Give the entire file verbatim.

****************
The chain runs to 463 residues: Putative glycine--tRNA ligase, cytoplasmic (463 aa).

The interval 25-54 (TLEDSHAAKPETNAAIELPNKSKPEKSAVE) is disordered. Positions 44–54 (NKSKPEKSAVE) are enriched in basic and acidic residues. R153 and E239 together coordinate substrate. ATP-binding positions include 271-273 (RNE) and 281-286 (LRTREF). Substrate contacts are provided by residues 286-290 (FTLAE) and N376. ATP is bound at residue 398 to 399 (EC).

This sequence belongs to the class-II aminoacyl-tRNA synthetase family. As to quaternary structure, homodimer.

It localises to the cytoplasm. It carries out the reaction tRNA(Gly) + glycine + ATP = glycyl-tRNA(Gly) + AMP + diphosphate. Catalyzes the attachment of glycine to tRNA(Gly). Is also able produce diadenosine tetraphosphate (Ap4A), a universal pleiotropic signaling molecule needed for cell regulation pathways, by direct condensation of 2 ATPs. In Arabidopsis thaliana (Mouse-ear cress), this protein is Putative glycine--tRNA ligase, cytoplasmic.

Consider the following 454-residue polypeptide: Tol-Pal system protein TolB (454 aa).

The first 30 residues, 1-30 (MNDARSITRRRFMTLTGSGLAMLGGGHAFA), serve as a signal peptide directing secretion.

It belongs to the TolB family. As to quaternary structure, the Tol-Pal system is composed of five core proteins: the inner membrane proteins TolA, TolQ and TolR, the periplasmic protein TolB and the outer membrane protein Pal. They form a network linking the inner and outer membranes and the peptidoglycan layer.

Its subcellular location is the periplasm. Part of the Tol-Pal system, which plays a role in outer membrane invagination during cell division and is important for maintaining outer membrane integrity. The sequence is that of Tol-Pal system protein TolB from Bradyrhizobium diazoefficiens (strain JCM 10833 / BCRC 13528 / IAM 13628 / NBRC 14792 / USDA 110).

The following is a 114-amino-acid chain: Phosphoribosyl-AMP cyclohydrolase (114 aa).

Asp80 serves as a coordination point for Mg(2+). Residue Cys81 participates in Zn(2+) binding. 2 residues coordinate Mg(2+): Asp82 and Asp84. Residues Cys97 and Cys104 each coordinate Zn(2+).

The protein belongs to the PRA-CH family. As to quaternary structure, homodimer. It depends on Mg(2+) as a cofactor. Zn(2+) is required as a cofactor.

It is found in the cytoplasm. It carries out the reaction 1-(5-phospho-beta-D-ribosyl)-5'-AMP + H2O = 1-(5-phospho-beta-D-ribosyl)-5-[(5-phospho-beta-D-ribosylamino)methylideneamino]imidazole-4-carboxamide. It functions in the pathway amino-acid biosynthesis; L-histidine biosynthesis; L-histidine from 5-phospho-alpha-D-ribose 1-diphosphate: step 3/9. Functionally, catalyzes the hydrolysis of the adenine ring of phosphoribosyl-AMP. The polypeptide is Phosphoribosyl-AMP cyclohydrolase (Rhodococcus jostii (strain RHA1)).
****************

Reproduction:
The chain runs to 463 residues: Putative glycine--tRNA ligase, cytoplasmic (463 aa).

The interval 25-54 (TLEDSHAAKPETNAAIELPNKSKPEKSAVE) is disordered. Positions 44–54 (NKSKPEKSAVE) are enriched in basic and acidic residues. R153 and E239 together coordinate substrate. ATP-binding positions include 271-273 (RNE) and 281-286 (LRTREF). Substrate contacts are provided by residues 286-290 (FTLAE) and N376. ATP is bound at residue 398 to 399 (EC).

This sequence belongs to the class-II aminoacyl-tRNA synthetase family. As to quaternary structure, homodimer.

It localises to the cytoplasm. It carries out the reaction tRNA(Gly) + glycine + ATP = glycyl-tRNA(Gly) + AMP + diphosphate. Catalyzes the attachment of glycine to tRNA(Gly). Is also able produce diadenosine tetraphosphate (Ap4A), a universal pleiotropic signaling molecule needed for cell regulation pathways, by direct condensation of 2 ATPs. In Arabidopsis thaliana (Mouse-ear cress), this protein is Putative glycine--tRNA ligase, cytoplasmic.

Consider the following 454-residue polypeptide: Tol-Pal system protein TolB (454 aa).

The first 30 residues, 1-30 (MNDARSITRRRFMTLTGSGLAMLGGGHAFA), serve as a signal peptide directing secretion.

It belongs to the TolB family. As to quaternary structure, the Tol-Pal system is composed of five core proteins: the inner membrane proteins TolA, TolQ and TolR, the periplasmic protein TolB and the outer membrane protein Pal. They form a network linking the inner and outer membranes and the peptidoglycan layer.

Its subcellular location is the periplasm. Part of the Tol-Pal system, which plays a role in outer membrane invagination during cell division and is important for maintaining outer membrane integrity. The sequence is that of Tol-Pal system protein TolB from Bradyrhizobium diazoefficiens (strain JCM 10833 / BCRC 13528 / IAM 13628 / NBRC 14792 / USDA 110).

The following is a 114-amino-acid chain: Phosphoribosyl-AMP cyclohydrolase (114 aa).

Asp80 serves as a coordination point for Mg(2+). Residue Cys81 participates in Zn(2+) binding. 2 residues coordinate Mg(2+): Asp82 and Asp84. Residues Cys97 and Cys104 each coordinate Zn(2+).

The protein belongs to the PRA-CH family. As to quaternary structure, homodimer. It depends on Mg(2+) as a cofactor. Zn(2+) is required as a cofactor.

It is found in the cytoplasm. It carries out the reaction 1-(5-phospho-beta-D-ribosyl)-5'-AMP + H2O = 1-(5-phospho-beta-D-ribosyl)-5-[(5-phospho-beta-D-ribosylamino)methylideneamino]imidazole-4-carboxamide. It functions in the pathway amino-acid biosynthesis; L-histidine biosynthesis; L-histidine from 5-phospho-alpha-D-ribose 1-diphosphate: step 3/9. Functionally, catalyzes the hydrolysis of the adenine ring of phosphoribosyl-AMP. The polypeptide is Phosphoribosyl-AMP cyclohydrolase (Rhodococcus jostii (strain RHA1)).